The Parable of the Workers in the Vineyard

The Parable of the Workers in the Vineyard

Some of Jesus' words and teaching can best be described as 'enigmatic'. The word generally means puzzling or perplexing or mysterious. In our use of language it has a soft rather than hard connotation. The smile on the face of the Mona Lisa is often described as being enigmatic, for example. This parable is enigmatic – at least on the surface. Only on the surface. The parable is not a figment of Jesus' creative and literary imagination. It was reality in his time. The grape harvest ripened towards the end of September. Within a very short time the autumn rains arrived. If the harvest was not gathered in before the rains arrived, it was ruined. There was a very small window between the ripening and the ruining. For perhaps a few days any available labour was welcome even if only for part of the day. If a vineyard owner saw the rains coming in the distance, he would be desperate to get other labourers to work for the last possible hour of harvesting.

The men standing in the market place were not lazy or idle. This was not a dole queue. It was a work queue. Men without regular employment went to the market place every morning, some with their tools, and waited for someone to employ them for the day. It was a zero hour contract arrangement. Some might stand all day in the hope of half a shift or even a couple of hours work before nightfall. That happens much in the south and east of England today where immigrant labourers stand outside large fruit and vegetable farms seeking employment even if its just for a day or two. Many are young people, some are foreign students working for the summer in this country. In the parable the men are casual labourers without any permanency of position. Even slaves and servants had homes in which to stay and food to eat. Casual labourers were self-employed without any securities at all. They were poorly paid and if they did not have a day's work their children would be short of food. In this country in 2015 some people are offered jobs at £2 50 an hour. We are not so different from what appears a harsh culture and environment in the time of Jesus. The working day then began at 6 00am and ended at 6 00pm. The last working hour was from 5 o'clock to 6 o'clock. Harvesting grain crops in this country today might be mechanised and sophisticated with huge GPS controlled combine harvesters – but – if rains are due in and fields have not been harvested, farmers telephone one another and ask for each other's help. Even for a few hours they will gather in fields with their machinery and together harvest the remaining grain in before it is wasted. Last minute co-operation has been and remains part of farming life. The parable reflects reality in Jesus' time.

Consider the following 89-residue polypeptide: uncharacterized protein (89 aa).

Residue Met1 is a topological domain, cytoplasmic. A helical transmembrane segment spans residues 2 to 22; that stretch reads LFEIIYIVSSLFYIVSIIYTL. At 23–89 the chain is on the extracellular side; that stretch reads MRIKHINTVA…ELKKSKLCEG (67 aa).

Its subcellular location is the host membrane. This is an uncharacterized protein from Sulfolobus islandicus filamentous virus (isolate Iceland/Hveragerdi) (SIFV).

We live in a time of gross disparity in earnings. Do you think it is right that the First Minister of Scotland should earn more than the Prime Minister of the United Kingdom? Do you think it is right that Wayne Rooney should earn £300,000 per week for playing football? That is more than either Nicola Sturgeon or David Cameron earn in a year. It is more than Barack Obama, Angela Merkel or Xi Jinping (President of China) get.